For example, features in a set of customer data might include demographics such as age, location, job status, or title, and behaviors such as previous purchases, email newsletter subscriptions, or various dimensions of website engagement.
In the machine-learning context, a graph can represent a big network of interconnected objects, people, places, or organizations. A graph, for example, could represent Facebook as a giant web of people and relationships.
Graphs can be huge. Advanced computing technology such as neural networking can help find patterns in this tangled mass of data. Product recommendation engines like those used by Netflix and Amazon.com typically rely on graph analysis.
Machine learning is the process through which a computer learns with experience rather than additional programming.
Let’s say you use a program to determine which customers receive which discount offers. If it’s a machine-learning program, it will make better recommendations as it gets more data about how customers respond. The system gets better at its task by seeing more data.
The simplest definition of a model is a mathematical representation of relationships in a data set. A slightly expanded definition: “a simplified, mathematically formalized way to approximate reality (i.e. what generates your data) and optionally to make predictions from this approximation.”
Models get complicated. A simple model might be illustrated with a two-axis graph, but if your data is more complex, the predictive model will be more complex. When you speak to your smartphone, for example, it turns your speech into data and runs that data through a model in order to recognize it. That’s right, Siri uses a complex speech recognition model to determine meaning.
Natural language generation (NLG)
NLG technologies transform data into written or spoken language that we understand. As experienced through services like Apple’s Siri and seen in movies like Space Odyssey and Her, this technology is what most people think of first when they imagine interacting with an AI platform.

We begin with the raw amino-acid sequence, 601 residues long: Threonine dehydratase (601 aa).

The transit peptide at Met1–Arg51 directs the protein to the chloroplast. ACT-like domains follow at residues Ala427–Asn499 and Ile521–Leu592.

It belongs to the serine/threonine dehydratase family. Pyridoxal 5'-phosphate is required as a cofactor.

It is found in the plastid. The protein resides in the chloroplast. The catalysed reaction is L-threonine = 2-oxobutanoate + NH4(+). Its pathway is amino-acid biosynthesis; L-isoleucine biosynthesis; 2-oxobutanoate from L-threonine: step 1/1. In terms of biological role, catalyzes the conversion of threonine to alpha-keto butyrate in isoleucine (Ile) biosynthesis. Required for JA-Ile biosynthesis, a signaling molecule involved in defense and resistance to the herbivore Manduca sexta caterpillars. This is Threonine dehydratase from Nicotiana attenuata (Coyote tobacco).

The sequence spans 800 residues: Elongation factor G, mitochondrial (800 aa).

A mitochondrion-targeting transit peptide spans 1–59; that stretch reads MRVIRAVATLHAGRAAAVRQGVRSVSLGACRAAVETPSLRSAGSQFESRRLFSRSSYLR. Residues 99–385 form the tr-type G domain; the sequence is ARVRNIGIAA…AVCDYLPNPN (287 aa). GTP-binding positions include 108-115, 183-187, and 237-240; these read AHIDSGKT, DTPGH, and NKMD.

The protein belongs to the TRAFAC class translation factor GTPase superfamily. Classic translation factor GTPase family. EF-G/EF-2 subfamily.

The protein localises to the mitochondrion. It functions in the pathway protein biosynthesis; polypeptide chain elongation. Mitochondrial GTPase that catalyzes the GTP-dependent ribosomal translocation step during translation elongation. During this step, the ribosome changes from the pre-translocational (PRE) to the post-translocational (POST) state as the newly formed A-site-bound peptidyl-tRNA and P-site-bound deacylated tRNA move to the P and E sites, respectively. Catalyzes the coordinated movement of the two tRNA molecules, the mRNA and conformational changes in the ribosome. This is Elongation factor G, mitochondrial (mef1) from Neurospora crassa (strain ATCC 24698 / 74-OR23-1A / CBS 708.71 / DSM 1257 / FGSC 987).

However, NLG is also behind marketing content such as push notifications, emails, and even short-form articles that you may not be aware are artificially generated.
Natural language processing (NLP)
NLP technology lets computers understand human languages. It underlies language translation services such as Google Translate, speech recognition services such as Apple’s Siri, and text recognition capabilities for social-media sentiment analysis like Sysomos.
Chatbots (definition above) from H&M and Chase Bank show the potential of NLP in marketing and customer service.
Developers have a rapidly growing array of natural language platforms to choose from (and develop for), including Wit.ai, Google’s api.ai, Amazon Lex, and IBM Watson.
Neural networks are computing systems that mimic the structure of the biological brain. Most modern AI products are built on neural networks to enable different forms of machine learning. Different neural-network architectures have different strengths. We highlight a few common architectures below; you can find more technical explanations at the Asimov Institute.
- Convolutional networks (CNN): CNNs—not to be confused with cable news networks!—are often used for image recognition. They power Google Images “leaping cat” searches, Facebook face recognition, and Snapchat face swapping.
- Deconvolutional networks (DN): DNs are reversed CNNs. They let you enter words, say “leaping cat,” to generate an image of a leaping cat.
- Recurrent neural networks (RNN): RNNs are good at speech recognition and handwriting recognition. (This is not the same as a recursive neural network, also confusingly called an RNN. We’ll post an update when we’ve clarified what these are best used for.)
Supervised vs. unsupervised learning
Machine learning can take two fundamental approaches.
Supervised learning is a way of teaching an algorithm how to do its job when you already have a set of data for which you know “the answer.”
Classic example: To create a model that can recognize cat pictures via a supervised learning process, you would show the system millions of pictures already labeled “cat” or “not cat.”
Unsupervised learning is how an algorithm or system analyzes data that isn’t labeled with an answer, then identifies patterns or correlations